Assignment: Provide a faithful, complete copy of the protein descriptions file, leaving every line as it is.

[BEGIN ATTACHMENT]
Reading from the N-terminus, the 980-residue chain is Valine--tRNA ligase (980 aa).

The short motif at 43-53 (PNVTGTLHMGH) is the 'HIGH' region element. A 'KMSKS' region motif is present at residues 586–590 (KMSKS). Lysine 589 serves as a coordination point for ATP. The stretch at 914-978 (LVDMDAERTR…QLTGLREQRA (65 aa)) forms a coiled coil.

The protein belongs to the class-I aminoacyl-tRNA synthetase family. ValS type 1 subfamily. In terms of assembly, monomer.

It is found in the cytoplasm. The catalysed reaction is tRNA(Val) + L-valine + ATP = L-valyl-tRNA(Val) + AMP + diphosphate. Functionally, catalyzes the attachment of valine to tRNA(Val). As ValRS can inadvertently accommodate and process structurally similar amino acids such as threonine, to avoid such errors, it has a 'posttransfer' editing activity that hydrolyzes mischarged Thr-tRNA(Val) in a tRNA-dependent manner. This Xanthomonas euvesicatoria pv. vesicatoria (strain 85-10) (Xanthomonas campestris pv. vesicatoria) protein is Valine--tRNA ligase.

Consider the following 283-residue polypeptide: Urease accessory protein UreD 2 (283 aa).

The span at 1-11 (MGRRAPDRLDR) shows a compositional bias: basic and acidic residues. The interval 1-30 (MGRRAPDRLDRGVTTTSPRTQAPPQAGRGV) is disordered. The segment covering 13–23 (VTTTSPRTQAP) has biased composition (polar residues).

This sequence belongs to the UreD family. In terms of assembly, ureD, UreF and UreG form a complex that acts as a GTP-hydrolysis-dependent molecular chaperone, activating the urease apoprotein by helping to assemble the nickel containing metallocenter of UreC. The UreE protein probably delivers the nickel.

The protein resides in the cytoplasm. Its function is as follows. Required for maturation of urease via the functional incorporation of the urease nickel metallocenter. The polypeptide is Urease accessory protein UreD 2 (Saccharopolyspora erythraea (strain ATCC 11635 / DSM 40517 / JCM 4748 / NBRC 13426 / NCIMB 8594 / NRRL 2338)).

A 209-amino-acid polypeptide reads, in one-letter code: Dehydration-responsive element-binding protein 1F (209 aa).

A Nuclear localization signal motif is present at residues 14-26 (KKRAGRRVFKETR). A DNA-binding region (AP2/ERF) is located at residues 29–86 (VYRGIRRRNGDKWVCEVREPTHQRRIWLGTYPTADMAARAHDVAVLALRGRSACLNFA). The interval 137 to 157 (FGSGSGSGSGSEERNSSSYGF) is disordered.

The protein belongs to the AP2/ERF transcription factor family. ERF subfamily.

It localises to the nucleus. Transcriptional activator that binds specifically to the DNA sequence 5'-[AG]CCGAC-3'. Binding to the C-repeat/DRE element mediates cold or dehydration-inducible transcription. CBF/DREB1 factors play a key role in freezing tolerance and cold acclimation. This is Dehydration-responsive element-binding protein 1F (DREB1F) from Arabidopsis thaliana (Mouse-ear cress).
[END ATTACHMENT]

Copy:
Reading from the N-terminus, the 980-residue chain is Valine--tRNA ligase (980 aa).

The short motif at 43-53 (PNVTGTLHMGH) is the 'HIGH' region element. A 'KMSKS' region motif is present at residues 586–590 (KMSKS). Lysine 589 serves as a coordination point for ATP. The stretch at 914-978 (LVDMDAERTR…QLTGLREQRA (65 aa)) forms a coiled coil.

The protein belongs to the class-I aminoacyl-tRNA synthetase family. ValS type 1 subfamily. In terms of assembly, monomer.

It is found in the cytoplasm. The catalysed reaction is tRNA(Val) + L-valine + ATP = L-valyl-tRNA(Val) + AMP + diphosphate. Functionally, catalyzes the attachment of valine to tRNA(Val). As ValRS can inadvertently accommodate and process structurally similar amino acids such as threonine, to avoid such errors, it has a 'posttransfer' editing activity that hydrolyzes mischarged Thr-tRNA(Val) in a tRNA-dependent manner. This Xanthomonas euvesicatoria pv. vesicatoria (strain 85-10) (Xanthomonas campestris pv. vesicatoria) protein is Valine--tRNA ligase.

Consider the following 283-residue polypeptide: Urease accessory protein UreD 2 (283 aa).

The span at 1-11 (MGRRAPDRLDR) shows a compositional bias: basic and acidic residues. The interval 1-30 (MGRRAPDRLDRGVTTTSPRTQAPPQAGRGV) is disordered. The segment covering 13–23 (VTTTSPRTQAP) has biased composition (polar residues).

This sequence belongs to the UreD family. In terms of assembly, ureD, UreF and UreG form a complex that acts as a GTP-hydrolysis-dependent molecular chaperone, activating the urease apoprotein by helping to assemble the nickel containing metallocenter of UreC. The UreE protein probably delivers the nickel.

The protein resides in the cytoplasm. Its function is as follows. Required for maturation of urease via the functional incorporation of the urease nickel metallocenter. The polypeptide is Urease accessory protein UreD 2 (Saccharopolyspora erythraea (strain ATCC 11635 / DSM 40517 / JCM 4748 / NBRC 13426 / NCIMB 8594 / NRRL 2338)).

A 209-amino-acid polypeptide reads, in one-letter code: Dehydration-responsive element-binding protein 1F (209 aa).

A Nuclear localization signal motif is present at residues 14-26 (KKRAGRRVFKETR). A DNA-binding region (AP2/ERF) is located at residues 29–86 (VYRGIRRRNGDKWVCEVREPTHQRRIWLGTYPTADMAARAHDVAVLALRGRSACLNFA). The interval 137 to 157 (FGSGSGSGSGSEERNSSSYGF) is disordered.

The protein belongs to the AP2/ERF transcription factor family. ERF subfamily.

It localises to the nucleus. Transcriptional activator that binds specifically to the DNA sequence 5'-[AG]CCGAC-3'. Binding to the C-repeat/DRE element mediates cold or dehydration-inducible transcription. CBF/DREB1 factors play a key role in freezing tolerance and cold acclimation. This is Dehydration-responsive element-binding protein 1F (DREB1F) from Arabidopsis thaliana (Mouse-ear cress).